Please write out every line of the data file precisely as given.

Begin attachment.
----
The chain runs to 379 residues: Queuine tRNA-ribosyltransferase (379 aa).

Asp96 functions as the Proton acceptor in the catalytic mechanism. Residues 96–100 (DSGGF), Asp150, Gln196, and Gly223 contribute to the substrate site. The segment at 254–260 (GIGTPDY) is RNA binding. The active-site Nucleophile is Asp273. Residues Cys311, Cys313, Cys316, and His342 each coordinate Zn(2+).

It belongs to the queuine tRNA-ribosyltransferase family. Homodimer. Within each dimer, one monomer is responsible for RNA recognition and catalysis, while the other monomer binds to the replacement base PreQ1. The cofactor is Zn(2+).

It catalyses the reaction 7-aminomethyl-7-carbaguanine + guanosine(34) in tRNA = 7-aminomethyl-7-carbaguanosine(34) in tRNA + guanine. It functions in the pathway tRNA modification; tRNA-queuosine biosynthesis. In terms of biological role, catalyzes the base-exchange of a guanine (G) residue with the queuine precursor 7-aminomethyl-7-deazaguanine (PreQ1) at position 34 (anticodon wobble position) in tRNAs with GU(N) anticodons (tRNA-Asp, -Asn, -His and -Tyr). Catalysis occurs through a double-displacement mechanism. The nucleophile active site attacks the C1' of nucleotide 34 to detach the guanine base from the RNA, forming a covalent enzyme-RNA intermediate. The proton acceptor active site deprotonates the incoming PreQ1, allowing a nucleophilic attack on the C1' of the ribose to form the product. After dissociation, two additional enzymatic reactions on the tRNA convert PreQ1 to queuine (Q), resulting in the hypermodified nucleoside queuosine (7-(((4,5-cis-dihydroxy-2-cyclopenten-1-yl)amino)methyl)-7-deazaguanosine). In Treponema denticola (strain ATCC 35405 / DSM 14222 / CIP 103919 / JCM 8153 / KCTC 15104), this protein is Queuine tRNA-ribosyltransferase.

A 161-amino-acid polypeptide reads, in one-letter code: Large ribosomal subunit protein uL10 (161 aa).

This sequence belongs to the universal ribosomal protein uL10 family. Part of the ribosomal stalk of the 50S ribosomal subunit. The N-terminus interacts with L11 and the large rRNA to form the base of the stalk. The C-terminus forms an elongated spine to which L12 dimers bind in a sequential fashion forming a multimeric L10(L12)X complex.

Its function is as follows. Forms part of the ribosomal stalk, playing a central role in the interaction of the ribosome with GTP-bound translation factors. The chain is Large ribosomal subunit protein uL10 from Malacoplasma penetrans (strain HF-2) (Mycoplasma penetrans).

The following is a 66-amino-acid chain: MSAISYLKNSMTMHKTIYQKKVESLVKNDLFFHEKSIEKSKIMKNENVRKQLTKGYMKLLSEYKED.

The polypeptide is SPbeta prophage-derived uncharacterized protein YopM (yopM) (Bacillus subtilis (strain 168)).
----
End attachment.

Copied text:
The chain runs to 379 residues: Queuine tRNA-ribosyltransferase (379 aa).

Asp96 functions as the Proton acceptor in the catalytic mechanism. Residues 96–100 (DSGGF), Asp150, Gln196, and Gly223 contribute to the substrate site. The segment at 254–260 (GIGTPDY) is RNA binding. The active-site Nucleophile is Asp273. Residues Cys311, Cys313, Cys316, and His342 each coordinate Zn(2+).

It belongs to the queuine tRNA-ribosyltransferase family. Homodimer. Within each dimer, one monomer is responsible for RNA recognition and catalysis, while the other monomer binds to the replacement base PreQ1. The cofactor is Zn(2+).

It catalyses the reaction 7-aminomethyl-7-carbaguanine + guanosine(34) in tRNA = 7-aminomethyl-7-carbaguanosine(34) in tRNA + guanine. It functions in the pathway tRNA modification; tRNA-queuosine biosynthesis. In terms of biological role, catalyzes the base-exchange of a guanine (G) residue with the queuine precursor 7-aminomethyl-7-deazaguanine (PreQ1) at position 34 (anticodon wobble position) in tRNAs with GU(N) anticodons (tRNA-Asp, -Asn, -His and -Tyr). Catalysis occurs through a double-displacement mechanism. The nucleophile active site attacks the C1' of nucleotide 34 to detach the guanine base from the RNA, forming a covalent enzyme-RNA intermediate. The proton acceptor active site deprotonates the incoming PreQ1, allowing a nucleophilic attack on the C1' of the ribose to form the product. After dissociation, two additional enzymatic reactions on the tRNA convert PreQ1 to queuine (Q), resulting in the hypermodified nucleoside queuosine (7-(((4,5-cis-dihydroxy-2-cyclopenten-1-yl)amino)methyl)-7-deazaguanosine). In Treponema denticola (strain ATCC 35405 / DSM 14222 / CIP 103919 / JCM 8153 / KCTC 15104), this protein is Queuine tRNA-ribosyltransferase.

A 161-amino-acid polypeptide reads, in one-letter code: Large ribosomal subunit protein uL10 (161 aa).

This sequence belongs to the universal ribosomal protein uL10 family. Part of the ribosomal stalk of the 50S ribosomal subunit. The N-terminus interacts with L11 and the large rRNA to form the base of the stalk. The C-terminus forms an elongated spine to which L12 dimers bind in a sequential fashion forming a multimeric L10(L12)X complex.

Its function is as follows. Forms part of the ribosomal stalk, playing a central role in the interaction of the ribosome with GTP-bound translation factors. The chain is Large ribosomal subunit protein uL10 from Malacoplasma penetrans (strain HF-2) (Mycoplasma penetrans).

The following is a 66-amino-acid chain: MSAISYLKNSMTMHKTIYQKKVESLVKNDLFFHEKSIEKSKIMKNENVRKQLTKGYMKLLSEYKED.

The polypeptide is SPbeta prophage-derived uncharacterized protein YopM (yopM) (Bacillus subtilis (strain 168)).